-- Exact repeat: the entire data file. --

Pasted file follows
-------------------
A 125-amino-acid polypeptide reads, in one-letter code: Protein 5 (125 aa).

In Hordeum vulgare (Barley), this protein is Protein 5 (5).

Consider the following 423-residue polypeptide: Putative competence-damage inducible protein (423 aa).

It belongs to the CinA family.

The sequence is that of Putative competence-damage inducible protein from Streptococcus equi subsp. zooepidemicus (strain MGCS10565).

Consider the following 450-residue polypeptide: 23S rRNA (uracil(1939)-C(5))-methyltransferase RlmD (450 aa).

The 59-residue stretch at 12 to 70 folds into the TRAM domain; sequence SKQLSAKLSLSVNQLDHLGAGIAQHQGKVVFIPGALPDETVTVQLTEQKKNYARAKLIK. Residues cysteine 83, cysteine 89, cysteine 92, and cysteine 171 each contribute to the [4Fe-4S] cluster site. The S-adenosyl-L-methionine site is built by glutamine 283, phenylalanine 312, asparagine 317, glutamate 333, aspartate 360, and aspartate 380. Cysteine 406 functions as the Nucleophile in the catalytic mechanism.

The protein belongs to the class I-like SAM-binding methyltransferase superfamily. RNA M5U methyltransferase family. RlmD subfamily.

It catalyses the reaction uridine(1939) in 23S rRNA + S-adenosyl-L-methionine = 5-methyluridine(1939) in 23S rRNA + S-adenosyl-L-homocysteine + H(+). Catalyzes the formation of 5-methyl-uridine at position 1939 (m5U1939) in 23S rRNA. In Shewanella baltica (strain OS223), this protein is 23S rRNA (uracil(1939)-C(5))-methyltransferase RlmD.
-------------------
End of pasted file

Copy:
A 125-amino-acid polypeptide reads, in one-letter code: Protein 5 (125 aa).

In Hordeum vulgare (Barley), this protein is Protein 5 (5).

Consider the following 423-residue polypeptide: Putative competence-damage inducible protein (423 aa).

It belongs to the CinA family.

The sequence is that of Putative competence-damage inducible protein from Streptococcus equi subsp. zooepidemicus (strain MGCS10565).

Consider the following 450-residue polypeptide: 23S rRNA (uracil(1939)-C(5))-methyltransferase RlmD (450 aa).

The 59-residue stretch at 12 to 70 folds into the TRAM domain; sequence SKQLSAKLSLSVNQLDHLGAGIAQHQGKVVFIPGALPDETVTVQLTEQKKNYARAKLIK. Residues cysteine 83, cysteine 89, cysteine 92, and cysteine 171 each contribute to the [4Fe-4S] cluster site. The S-adenosyl-L-methionine site is built by glutamine 283, phenylalanine 312, asparagine 317, glutamate 333, aspartate 360, and aspartate 380. Cysteine 406 functions as the Nucleophile in the catalytic mechanism.

The protein belongs to the class I-like SAM-binding methyltransferase superfamily. RNA M5U methyltransferase family. RlmD subfamily.

It catalyses the reaction uridine(1939) in 23S rRNA + S-adenosyl-L-methionine = 5-methyluridine(1939) in 23S rRNA + S-adenosyl-L-homocysteine + H(+). Catalyzes the formation of 5-methyl-uridine at position 1939 (m5U1939) in 23S rRNA. In Shewanella baltica (strain OS223), this protein is 23S rRNA (uracil(1939)-C(5))-methyltransferase RlmD.